ESOPs are complex financial transactions, and PCE tailors each ESOP to fit the specific needs of the client. PCE also offers a “dual track” approach that, in addition to the ESOP process, includes a sales strategy considering both financial and strategic buyers.

    If an ESOP sounds to you like an appealing succession strategy, give PCE a call so we can look at how to help you achieve your goals. You can also visit our ESOP planning library for additional resources to help guide you through the ESOP planning process.

    Will Stewart

     

    Will Stewart, Shareholder

    Investment Banking | ESOP

    wstewart@pcecompanies.com

    Orlando Office

    407-621-2100 (main)

    407-621-2124 (direct)

    407-621-2199 (fax)

    Largest Transactions Closed

    • Target
    • Buyer
    • Value($mm)
    David Jasmund

     

    David Jasmund

    Investment Banking | ESOP

    Orlando Office

    407-621-2111 (direct)

    djasmund@pcecompanies.com

    Connect
    407-621-2111 (direct)

    407-621-2199 (fax)

    Eric Zaleski

     

    Eric Zaleski

    Investment Banking | ESOP

    Chicago Office

    847-239-2466 (direct)

    ezaleski@pcecompanies.com

    Connect
    847-239-2466 (direct)

    407-621-2199 (fax)

    Melissa Ritter

     

    Melissa Ritter

    Investment Banking

    Orlando Office

    407-621-2128 (direct)

    mritter@pcecompanies.com

    Connect
    407-621-2128 (direct)

    407-621-2199 (fax)

    Michael Rosendahl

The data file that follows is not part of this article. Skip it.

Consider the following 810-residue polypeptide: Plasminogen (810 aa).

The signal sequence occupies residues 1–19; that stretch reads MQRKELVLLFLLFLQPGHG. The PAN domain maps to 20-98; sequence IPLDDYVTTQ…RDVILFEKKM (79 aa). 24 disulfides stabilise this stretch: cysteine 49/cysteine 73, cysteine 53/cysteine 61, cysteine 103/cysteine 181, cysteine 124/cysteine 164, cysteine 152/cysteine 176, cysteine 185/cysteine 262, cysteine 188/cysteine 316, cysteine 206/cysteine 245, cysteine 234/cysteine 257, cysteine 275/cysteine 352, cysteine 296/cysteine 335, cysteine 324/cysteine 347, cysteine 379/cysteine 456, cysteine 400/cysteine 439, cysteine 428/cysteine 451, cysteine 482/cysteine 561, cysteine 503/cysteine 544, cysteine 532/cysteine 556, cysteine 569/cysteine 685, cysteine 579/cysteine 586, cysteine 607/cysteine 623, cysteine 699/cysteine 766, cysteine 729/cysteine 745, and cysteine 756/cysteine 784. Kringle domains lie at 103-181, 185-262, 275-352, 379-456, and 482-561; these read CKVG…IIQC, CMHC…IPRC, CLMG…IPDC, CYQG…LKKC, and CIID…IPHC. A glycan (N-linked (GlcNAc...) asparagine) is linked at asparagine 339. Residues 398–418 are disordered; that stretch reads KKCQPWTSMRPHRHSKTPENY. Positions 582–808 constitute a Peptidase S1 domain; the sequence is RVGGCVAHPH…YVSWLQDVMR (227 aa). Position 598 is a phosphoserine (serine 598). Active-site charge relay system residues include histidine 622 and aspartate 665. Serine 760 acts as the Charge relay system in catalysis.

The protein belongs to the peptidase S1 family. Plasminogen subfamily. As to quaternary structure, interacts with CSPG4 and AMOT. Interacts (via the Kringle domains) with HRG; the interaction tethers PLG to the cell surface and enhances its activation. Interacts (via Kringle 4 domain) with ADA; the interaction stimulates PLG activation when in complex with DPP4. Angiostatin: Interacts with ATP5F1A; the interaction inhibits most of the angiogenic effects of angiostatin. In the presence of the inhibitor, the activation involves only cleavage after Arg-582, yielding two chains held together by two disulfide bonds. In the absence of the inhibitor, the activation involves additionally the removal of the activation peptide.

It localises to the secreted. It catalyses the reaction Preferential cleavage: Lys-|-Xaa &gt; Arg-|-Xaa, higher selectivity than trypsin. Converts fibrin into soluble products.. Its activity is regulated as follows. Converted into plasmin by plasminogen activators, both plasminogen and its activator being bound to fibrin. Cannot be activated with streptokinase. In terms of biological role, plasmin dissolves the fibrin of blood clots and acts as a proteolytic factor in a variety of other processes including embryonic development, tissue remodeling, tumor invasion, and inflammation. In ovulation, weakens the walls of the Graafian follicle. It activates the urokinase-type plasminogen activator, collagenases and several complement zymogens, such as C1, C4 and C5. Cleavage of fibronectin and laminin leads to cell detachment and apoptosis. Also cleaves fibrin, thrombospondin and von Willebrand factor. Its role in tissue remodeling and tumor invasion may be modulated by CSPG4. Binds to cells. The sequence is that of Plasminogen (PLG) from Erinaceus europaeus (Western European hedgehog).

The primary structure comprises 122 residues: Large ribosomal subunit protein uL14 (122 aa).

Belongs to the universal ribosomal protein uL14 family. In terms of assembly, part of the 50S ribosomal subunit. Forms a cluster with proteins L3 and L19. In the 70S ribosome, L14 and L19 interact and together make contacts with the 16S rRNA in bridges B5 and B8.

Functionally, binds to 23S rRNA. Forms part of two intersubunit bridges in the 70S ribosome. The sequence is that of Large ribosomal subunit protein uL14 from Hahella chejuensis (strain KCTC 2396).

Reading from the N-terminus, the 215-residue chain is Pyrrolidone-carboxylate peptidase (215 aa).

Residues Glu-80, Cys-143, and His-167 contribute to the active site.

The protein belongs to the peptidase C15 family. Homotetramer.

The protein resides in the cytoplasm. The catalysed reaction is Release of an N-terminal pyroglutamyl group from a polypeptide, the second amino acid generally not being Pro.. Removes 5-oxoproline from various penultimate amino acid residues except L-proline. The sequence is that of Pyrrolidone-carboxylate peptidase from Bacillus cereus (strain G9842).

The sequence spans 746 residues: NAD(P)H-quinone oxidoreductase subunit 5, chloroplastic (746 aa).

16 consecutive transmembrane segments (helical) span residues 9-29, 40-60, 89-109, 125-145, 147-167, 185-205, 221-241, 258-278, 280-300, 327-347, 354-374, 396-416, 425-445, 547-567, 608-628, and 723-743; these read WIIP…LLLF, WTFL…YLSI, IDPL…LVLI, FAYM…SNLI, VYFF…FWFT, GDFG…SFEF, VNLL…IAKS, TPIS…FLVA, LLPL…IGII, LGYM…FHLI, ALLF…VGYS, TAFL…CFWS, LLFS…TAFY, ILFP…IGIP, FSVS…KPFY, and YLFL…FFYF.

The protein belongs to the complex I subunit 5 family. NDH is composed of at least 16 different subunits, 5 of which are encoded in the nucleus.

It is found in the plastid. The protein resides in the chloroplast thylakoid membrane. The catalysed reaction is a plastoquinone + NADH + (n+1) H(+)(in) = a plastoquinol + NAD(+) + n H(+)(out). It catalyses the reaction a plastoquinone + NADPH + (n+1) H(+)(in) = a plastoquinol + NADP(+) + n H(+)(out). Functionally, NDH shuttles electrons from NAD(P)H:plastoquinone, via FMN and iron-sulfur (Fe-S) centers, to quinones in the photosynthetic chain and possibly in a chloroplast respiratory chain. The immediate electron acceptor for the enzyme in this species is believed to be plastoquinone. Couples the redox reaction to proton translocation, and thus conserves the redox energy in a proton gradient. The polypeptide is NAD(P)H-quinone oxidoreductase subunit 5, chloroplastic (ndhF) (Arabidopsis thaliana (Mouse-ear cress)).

Michael Rosendahl

    Investment Banking

    New York Office

    201-444-6280 Ext 1 (direct)

    mrosendahl@pcecompanies.com

    Connect
    201-444-6280 Ext 1 (direct)

    407-621-2199 (fax)

    Will Stewart

     

    Will Stewart

    Investment Banking | ESOP

    Orlando Office

    407-621-2124 (direct)

    wstewart@pcecompanies.com

    Connect
    407-621-2124 (direct)

    407-621-2199 (fax)

    whitcomb-woody

     

    Woody Whitcomb

    Investment Banking

    Orlando Office

    407-621-2113 (direct)

    wwhitcomb@pcecompanies.com

    Connect
    407-621-2113 (direct)

    407-621-2199 (fax)

    poole_michael

     

    Michael Poole

    Investment Banking

    Orlando Office

    407-621-2112 (direct)

    mpoole@pcecompanies.com

    Connect
    407-621-2112 (direct)

    407-621-2199 (fax)

    vogt-paul

     

    Paul Vogt

    Valuation

    Atlanta Office

    678-641-4760 (direct)

    pvogt@pcecompanies.com

    Connect
    678-641-4760 (direct)

    407-621-2199 (fax)

    Mackenzie Moran

     

    Mackenzie Moran

    Investment Banking

    New York Office

    201-444-6280 Ext 3 (direct)

    mmoran@pcecompanies.com

    Connect
    201-444-6280 Ext 3 (direct)

    407-621-2199 (fax)

    Isabel Carta

     

    Isabel Carta

    Investment Banking

    Orlando Office

    407-621-2149 (direct)

    icarta@pcecompanies.com

    Connect
    407-621-2149 (direct)

    407-621-2199 (fax)

    Philipp Seubert

     

    Philipp Seubert

    Investment Banking

    New York Office

    201-444-6280 Ext 4 (direct)

    pseubert@pcecompanies.com

    Connect
    201-444-6280 Ext 4 (direct)

    407-621-2199 (fax)

    Pearl-Rachel 667 x 667

     

    Rachel Pearl

    Valuation

    Orlando Office

    407-621-2140 (direct)

    rpearl@pcecompanies.com

    Connect
    407-621-2140 (direct)

    407-621-2199 (fax)

    R Winston 667 x 667

     

    Richard Winston

    Valuation

    Atlanta Office

    404-994-4650 (direct)

    rwinston@pcecompanies.com

    Connect
    404-994-4650 (direct)

    407-621-2199 (fax)

    Thomas Harrington

     

    Thomas Harrington

    Investment Banking

    Orlando Office

    407-621-2145 (direct)

    tharrington@pcecompanies.com

    Connect
    407-621-2145 (direct)

    407-621-2199 (fax)

    Please Share This